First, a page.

Fujitsu to make bigger “fast” laptop drives

I’m pretty happy with my Macbook Pro. But on the day I bought it, I started planning upgrades: I’m a geek, after all.

The first thing on my list- upgrade from the default 2 GB to 4 GB of RAM. That was done about a week after I bought the machine. Second on my list: a larger and faster hard drive. 120 GB of storage on a 5400 RPM drive is nice, but 240 GB at 7200 RPM… that would be just the ticket.

The biggest drives I could find in the right form factor running at 7200 RPM only provide 200 GB of storage. If I’m going to go through the hassle of installing a new hard drive, 80 GB of additional storage just isn’t adequate- double my current storage is the least I’ll make the effort for. I’m still waiting for such a beast to become available, but Fujitsu has just announced pretty much the drive I’m looking for: up to 320 GB of storage spinning at 7200 RPM in a 2.5″ laptop form factor. It is apparently scheduled for release in June of this year.

Do I really need 320 GB, or even 240 GB, of storage? My answer is that I can expand what I store to fill any disk capacity I find in my possession. I’ll see what kind of price Fujitsu puts on their new drives when they finally ship later this year…

2 thoughts on “Fujitsu to make bigger “fast” laptop drives”

  1. You can thank Vista for that… by the time you take the operating system and all it’s do dads. the space it wants to work in, Office, and of course the really efficient Vista auto back up system that eats drive space, you have to really think that the first 150GB of your hard drive are used up. And 1GB of ram is really the minimum to run Vista, and even then it bogs down. You really need 2 GB minimum and to purr along I suspect you’d want 4, which means a 64 bit system.

    The downside is a lot pf people were sold crippled laptops because they had an operating system that the machine couldn’t handle – the bright side is the manufacturers are having to come up with new er higher performance laptop hardware.

  2. Since the machine in question is a MacBook Pro which runs OS X, I really can’t thank Vista for that 😉 Actually, although it is stylish these days to blame Vista for pretty much everything, the truth is I have one Vista based computer in the house. And three XP based systems, one Linux based server, and a Macintosh (BSD Unix with a funky graphical layer on top).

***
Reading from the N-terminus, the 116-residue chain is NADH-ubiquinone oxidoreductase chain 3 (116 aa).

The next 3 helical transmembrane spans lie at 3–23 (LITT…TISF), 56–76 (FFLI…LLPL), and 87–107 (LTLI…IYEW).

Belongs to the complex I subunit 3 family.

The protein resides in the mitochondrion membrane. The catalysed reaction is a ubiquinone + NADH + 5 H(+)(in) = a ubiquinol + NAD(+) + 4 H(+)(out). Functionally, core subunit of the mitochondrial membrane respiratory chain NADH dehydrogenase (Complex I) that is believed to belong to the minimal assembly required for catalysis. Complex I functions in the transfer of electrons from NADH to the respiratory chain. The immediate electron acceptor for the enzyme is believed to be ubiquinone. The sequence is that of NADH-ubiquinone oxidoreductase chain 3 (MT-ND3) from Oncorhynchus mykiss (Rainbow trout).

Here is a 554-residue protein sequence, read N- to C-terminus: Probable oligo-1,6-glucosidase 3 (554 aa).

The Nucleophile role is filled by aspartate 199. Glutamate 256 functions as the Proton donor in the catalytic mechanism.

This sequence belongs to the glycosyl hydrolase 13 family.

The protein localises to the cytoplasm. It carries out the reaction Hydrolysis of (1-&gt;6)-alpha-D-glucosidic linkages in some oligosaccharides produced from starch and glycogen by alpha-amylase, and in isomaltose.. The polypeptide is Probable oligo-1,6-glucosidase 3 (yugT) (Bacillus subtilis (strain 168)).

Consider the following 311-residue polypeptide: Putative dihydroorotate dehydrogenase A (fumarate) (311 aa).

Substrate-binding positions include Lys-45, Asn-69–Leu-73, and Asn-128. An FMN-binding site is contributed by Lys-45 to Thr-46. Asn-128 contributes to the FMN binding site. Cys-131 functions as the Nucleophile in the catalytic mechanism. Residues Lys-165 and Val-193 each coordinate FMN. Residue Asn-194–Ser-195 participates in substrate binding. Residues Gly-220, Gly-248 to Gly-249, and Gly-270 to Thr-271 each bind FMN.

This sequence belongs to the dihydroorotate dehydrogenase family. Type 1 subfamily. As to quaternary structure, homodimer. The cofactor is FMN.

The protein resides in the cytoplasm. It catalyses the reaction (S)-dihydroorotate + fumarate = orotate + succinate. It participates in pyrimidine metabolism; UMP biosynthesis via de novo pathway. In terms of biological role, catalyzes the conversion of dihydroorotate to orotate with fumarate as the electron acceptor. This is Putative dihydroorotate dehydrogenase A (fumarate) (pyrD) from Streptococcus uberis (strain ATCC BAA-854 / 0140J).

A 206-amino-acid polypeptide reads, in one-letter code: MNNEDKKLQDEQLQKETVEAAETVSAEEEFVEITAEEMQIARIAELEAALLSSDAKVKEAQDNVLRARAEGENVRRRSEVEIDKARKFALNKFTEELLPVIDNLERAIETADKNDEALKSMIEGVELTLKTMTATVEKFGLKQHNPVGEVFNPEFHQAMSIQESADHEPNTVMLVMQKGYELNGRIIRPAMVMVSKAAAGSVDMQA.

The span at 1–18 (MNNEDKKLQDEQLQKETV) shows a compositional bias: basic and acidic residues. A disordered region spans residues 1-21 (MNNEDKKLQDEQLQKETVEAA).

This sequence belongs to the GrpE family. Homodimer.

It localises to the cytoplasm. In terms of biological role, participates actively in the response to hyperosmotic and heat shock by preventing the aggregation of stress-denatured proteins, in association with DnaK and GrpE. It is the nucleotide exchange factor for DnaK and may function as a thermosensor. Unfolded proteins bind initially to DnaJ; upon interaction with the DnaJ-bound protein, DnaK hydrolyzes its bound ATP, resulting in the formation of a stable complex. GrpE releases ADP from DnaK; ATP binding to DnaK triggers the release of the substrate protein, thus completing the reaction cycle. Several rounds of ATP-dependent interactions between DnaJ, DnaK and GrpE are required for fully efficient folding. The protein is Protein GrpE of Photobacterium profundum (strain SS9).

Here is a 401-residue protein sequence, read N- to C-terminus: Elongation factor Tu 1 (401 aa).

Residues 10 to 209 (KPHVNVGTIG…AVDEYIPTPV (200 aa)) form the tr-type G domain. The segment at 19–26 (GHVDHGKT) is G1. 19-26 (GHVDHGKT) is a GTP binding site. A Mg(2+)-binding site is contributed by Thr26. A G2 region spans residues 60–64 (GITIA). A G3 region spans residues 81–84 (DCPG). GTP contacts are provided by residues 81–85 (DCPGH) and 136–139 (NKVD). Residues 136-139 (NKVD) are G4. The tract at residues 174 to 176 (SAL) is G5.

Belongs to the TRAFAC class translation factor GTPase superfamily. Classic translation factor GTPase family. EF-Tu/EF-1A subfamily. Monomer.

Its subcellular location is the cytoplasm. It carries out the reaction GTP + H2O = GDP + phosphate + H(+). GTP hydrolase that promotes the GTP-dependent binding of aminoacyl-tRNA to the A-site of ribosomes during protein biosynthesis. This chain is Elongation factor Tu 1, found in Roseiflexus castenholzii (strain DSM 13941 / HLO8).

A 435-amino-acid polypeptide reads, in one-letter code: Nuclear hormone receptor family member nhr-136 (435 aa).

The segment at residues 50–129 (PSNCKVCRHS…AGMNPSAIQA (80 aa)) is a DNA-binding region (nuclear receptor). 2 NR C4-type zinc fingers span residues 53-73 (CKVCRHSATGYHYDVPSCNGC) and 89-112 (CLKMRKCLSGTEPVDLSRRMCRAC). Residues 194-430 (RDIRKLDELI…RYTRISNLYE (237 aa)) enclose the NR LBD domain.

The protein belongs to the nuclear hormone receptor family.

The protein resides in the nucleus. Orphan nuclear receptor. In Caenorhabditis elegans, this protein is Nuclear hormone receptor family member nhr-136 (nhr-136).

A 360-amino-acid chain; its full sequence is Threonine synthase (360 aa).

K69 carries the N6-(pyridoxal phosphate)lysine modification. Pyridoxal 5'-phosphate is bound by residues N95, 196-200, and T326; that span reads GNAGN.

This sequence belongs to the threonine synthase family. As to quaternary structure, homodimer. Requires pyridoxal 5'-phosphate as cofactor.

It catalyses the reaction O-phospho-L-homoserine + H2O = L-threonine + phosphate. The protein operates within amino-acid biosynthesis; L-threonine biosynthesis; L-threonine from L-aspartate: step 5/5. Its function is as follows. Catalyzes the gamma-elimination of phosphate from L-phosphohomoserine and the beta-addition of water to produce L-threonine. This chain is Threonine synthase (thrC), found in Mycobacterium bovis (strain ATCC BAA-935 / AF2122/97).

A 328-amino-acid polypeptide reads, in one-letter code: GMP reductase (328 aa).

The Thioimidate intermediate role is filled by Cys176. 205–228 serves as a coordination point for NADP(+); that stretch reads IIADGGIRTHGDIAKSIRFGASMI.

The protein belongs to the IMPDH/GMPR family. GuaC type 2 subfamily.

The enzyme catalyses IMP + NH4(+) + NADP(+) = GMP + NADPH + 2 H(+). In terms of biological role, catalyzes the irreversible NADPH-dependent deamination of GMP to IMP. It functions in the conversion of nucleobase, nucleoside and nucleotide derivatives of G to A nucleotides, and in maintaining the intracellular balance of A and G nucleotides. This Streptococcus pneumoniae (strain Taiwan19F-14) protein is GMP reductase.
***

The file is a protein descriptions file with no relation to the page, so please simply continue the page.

I have vast quantities of disk capacity for several reasons, not the least of which is that it almost obscenely cheap. I have a lot of photographs, for one thing: 20 gigabytes worth, at least. I also have an appetite for computer games: typically 20-30 GB per machine. Then there are music files: another 10+ GB. Various productivity applications and development tools account for another 10-20 GB. And of course backups: Vista’s backup and Mac’s Time Machine. Add to this the fact that I hate seeing my hard drives more than about 50% full… and the capacity numbers rapidly become very large, even if actual consumed storage is much less. And I’ll skip entirely talking about *useful* stored information 😉

    I have 300 GB on my main desktop machine, plus 750 GB for its backup. Then I have another 500 GB on my Linux server, and 120 GB internal plus a 500 GB external drive for my MacBook, and a 1 terabyte (1000 GB) drive on my Macintosh Time Capsule… plus a couple of 250 GB drives that I keep around for various shared storage purposes. That comes to something like three and a half terabytes of storage, give or take: call it four terabytes, if you count the storage in my secondary computers and spare hard drives.

    My total home storage capacity translates to approximately 0.25 LoC*, which is a size I never could have imagined having in my house 20 years ago.

    * Libraries of Congress, counting just the books- total size of the LoC is roughly estimated at 20 million books or 20 terabytes of written information, but probably more like 3 petabytes of total information including audio, images, and movies. See also How much information is there in the world? which, although a decade old, still gives some nice comparisons.

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